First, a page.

I had the moment my future husband would see me in my wedding dress all planned out. Although it wasn’t necessarily a Middle Eastern tradition, he’d be waiting for me at the end of an aisle. I’d walk in with my father, and upon seeing me in all my bridal glory, he had had one of the following options: a) cry with manly restraint b) open his mouth wide with surprise before breaking into a smile of wild, uncontained joy c) step back and clutch his heart so stricken by my beauty d) some combination of the above.
When I got engaged at eighteen to the son of our closest family friends, I was disappointed to discover that my fiancé, Hadi, also had an image of the moment he’d first see me in my wedding dress and it involved no such dramatic displays of devotion. He merely wanted to be the first one to see me in my wedding dress in a private moment that only the two of us shared.
I’d never seen a bride and groom meet before their wedding in any movies or television shows. I supposed Hadi could have the kind of the reaction I desired when it was just the two of us, but then our guests wouldn’t witness his outpouring of emotion. How else would anybody know that we were not getting married because of our families’ friendship but because Hadi loved me more than any man, in the history of time, had ever loved another woman?
The fact that Hadi even had an opinion about the matter both surprised and bothered me. When it came to weddings, men were supposed to be conveniently indifferent, content just to get the girl. And while I faulted Hadi for not fulfilling this gender stereotype, I accused him of another―the desire to see me first was chauvinistic and controlling. It was as if I was some sort of present for his eyes only or worse an object whose unveiling he wanted to control.
We argued about the logistics of this moment until our wedding approached. When we decided to take pictures together before our ceremony, I realized my argument had become a moot point. On our wedding day, my mother helped me get ready in the staging room across from our hotel ballroom, and I quipped that she should close her eyes and try not to see me.
Later when Hadi finally joined me in the room, he smiled wide and took my hand. He said something about how happy he was that we were getting married, but my mind was elsewhere―on finally seeing the ballroom, my friends, my family. For me this wasn’t a moment to savor. I was playing along, already humoring the man I would be marrying in minutes.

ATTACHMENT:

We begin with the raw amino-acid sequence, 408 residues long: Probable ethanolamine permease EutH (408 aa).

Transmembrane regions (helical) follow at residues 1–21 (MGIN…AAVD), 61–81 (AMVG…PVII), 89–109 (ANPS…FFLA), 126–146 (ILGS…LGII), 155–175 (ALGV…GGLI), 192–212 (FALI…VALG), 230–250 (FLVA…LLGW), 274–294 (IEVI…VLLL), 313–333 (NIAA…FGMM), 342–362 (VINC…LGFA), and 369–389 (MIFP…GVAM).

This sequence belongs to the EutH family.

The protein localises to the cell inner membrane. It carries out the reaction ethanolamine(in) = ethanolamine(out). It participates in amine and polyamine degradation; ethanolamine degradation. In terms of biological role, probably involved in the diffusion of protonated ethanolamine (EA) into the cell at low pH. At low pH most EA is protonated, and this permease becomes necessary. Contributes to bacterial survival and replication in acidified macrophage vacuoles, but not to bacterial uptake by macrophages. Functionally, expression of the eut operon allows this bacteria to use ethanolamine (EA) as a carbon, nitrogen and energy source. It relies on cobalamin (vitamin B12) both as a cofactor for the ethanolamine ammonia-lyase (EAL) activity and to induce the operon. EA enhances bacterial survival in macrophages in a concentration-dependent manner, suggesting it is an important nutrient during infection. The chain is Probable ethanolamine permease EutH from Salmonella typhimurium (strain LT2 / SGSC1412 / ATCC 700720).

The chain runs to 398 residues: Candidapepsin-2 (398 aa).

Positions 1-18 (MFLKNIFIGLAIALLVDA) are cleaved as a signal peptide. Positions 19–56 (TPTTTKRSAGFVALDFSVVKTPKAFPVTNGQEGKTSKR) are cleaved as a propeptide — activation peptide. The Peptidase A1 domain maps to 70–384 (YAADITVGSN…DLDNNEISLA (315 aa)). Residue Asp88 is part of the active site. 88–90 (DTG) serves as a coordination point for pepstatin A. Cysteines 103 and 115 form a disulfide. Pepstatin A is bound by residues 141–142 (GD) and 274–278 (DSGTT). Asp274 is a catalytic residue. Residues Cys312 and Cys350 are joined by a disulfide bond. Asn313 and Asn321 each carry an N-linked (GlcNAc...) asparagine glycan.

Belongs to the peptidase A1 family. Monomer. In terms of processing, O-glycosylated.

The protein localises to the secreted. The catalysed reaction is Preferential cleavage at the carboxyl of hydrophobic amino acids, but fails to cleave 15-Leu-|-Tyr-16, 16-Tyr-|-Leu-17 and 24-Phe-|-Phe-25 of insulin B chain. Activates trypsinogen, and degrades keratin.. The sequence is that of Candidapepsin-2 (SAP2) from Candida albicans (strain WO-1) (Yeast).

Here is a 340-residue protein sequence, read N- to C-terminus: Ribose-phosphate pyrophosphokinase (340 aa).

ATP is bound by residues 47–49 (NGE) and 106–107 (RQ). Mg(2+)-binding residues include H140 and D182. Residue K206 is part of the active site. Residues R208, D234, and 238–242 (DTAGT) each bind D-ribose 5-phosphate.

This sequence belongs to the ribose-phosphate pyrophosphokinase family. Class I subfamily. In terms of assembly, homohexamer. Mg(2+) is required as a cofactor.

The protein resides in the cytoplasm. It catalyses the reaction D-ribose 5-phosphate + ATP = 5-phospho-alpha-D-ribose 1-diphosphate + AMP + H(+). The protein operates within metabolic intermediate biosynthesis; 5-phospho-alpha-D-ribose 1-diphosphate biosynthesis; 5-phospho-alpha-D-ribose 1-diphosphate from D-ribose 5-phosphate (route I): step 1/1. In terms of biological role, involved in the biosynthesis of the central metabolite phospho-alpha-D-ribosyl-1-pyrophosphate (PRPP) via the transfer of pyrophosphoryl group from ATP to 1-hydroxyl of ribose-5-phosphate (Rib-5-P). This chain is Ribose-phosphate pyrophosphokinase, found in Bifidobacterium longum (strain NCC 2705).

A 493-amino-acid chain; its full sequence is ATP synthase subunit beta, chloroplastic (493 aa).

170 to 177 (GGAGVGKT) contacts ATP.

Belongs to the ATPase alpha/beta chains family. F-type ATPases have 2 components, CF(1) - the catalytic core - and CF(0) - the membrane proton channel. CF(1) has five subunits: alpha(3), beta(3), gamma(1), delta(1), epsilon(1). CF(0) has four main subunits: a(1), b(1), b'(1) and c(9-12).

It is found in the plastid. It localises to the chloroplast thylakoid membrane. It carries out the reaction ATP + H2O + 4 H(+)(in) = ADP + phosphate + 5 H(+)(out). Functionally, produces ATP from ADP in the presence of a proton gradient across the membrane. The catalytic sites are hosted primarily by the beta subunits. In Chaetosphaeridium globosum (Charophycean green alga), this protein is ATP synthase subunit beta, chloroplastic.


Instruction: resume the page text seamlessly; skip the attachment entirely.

At the time, the disconnect between us struck me as sad and dysfunctional. I had no idea that married life would march on as a parade of moments just like this one, where Hadi and I would share the same physical space but not the same emotional space, and that this was not sad in any way just inevitable and completely natural.
Hadi and I always had been and always would be filling in the scenes of narratives set in motion long before we became a couple. For all the romantic images that had filled my head, I had grown up on marriage stories where the moral always rested in resignation. From the outset of our relationship, I was looking for signs of the things that I thought to be true, that marriage was about sacrifice, about men dictating and women bending.
It took me years to understand that my mind had penned Hadi’s role in the above anecdote. I’d assigned him patriarchal motivations because I didn’t know him well enough to know what he was really thinking. It would take me several more years to discern the kinds of stories Hadi’s mind told about an indifferent bride who was more concerned with her wedding, her family, and her friends than the man she was marrying.
This mental gap used to strike me as inherently unfair; we are not privy to the thoughts and memories of those with whom we are most intimate. We can only guess how our lovers are recording and remembering the time they spend with us. But over time I’ve come to see the beauty in this space, as well. It reminds us of the mystery behind our partners’ familiar faces, voices, and touches. It reminds us that just because we share our days, our tables, and our beds with our spouses, it does not mean that we share the same life.
Huda Al-Marashi is an Iraqi-American at work on a memoir about the impact of her dual-identity on her marriage. Excerpts from this memoir have appeared in the anthologies Love Inshallah: The Secret Love Lives of Muslim American Women, Becoming: What Makes a Woman, In Her Place,and Beyond Belief. Other works have recently appeared in The Rumpus Funny Women Column and the anthology Rust Belt Chic. Her poem, TV Terror, is part of a touring exhibit commemorating the Mutanabbi Street Bombing in Baghdad. She is the recipient of a 2012 Creative Workforce Fellowship, a program of the Community Partnership for Arts and Culture, made possible by the generous support of Cuyahoga County citizens through Cuyahoga Arts and Culture.